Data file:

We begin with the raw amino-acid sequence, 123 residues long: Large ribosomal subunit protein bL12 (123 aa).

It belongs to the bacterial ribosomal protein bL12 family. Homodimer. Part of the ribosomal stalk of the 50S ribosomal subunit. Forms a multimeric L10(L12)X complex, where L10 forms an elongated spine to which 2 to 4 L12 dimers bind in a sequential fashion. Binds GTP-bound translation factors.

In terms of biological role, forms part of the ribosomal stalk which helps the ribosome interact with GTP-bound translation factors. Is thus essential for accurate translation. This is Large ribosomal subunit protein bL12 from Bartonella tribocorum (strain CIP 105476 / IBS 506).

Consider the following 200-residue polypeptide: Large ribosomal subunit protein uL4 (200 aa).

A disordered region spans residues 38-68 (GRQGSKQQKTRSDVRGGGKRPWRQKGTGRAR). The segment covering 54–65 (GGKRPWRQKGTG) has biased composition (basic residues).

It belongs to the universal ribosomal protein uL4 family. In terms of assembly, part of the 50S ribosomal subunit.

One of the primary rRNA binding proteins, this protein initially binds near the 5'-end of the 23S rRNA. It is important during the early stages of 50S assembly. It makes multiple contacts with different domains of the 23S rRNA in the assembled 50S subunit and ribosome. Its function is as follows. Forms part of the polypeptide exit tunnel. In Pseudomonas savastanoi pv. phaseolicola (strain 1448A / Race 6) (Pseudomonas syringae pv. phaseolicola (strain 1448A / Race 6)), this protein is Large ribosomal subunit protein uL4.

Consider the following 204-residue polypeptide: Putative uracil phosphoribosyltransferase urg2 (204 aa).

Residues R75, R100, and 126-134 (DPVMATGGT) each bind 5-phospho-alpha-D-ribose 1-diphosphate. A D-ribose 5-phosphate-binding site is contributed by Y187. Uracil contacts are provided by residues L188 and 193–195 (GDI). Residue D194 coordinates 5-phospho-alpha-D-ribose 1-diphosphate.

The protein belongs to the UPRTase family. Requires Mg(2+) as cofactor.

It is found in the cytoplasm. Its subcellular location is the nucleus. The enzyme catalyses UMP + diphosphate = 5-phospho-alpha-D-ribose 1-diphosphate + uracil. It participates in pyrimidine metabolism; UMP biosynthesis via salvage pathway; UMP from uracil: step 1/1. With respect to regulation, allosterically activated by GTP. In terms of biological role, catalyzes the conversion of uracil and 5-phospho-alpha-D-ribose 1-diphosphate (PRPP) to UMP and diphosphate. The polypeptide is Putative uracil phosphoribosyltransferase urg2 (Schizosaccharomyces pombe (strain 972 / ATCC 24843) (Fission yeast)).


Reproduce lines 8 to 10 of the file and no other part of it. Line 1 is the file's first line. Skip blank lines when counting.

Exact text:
Consider the following 204-residue polypeptide: Putative uracil phosphoribosyltransferase urg2 (204 aa).

Residues R75, R100, and 126-134 (DPVMATGGT) each bind 5-phospho-alpha-D-ribose 1-diphosphate. A D-ribose 5-phosphate-binding site is contributed by Y187. Uracil contacts are provided by residues L188 and 193–195 (GDI). Residue D194 coordinates 5-phospho-alpha-D-ribose 1-diphosphate.

The protein belongs to the UPRTase family. Requires Mg(2+) as cofactor.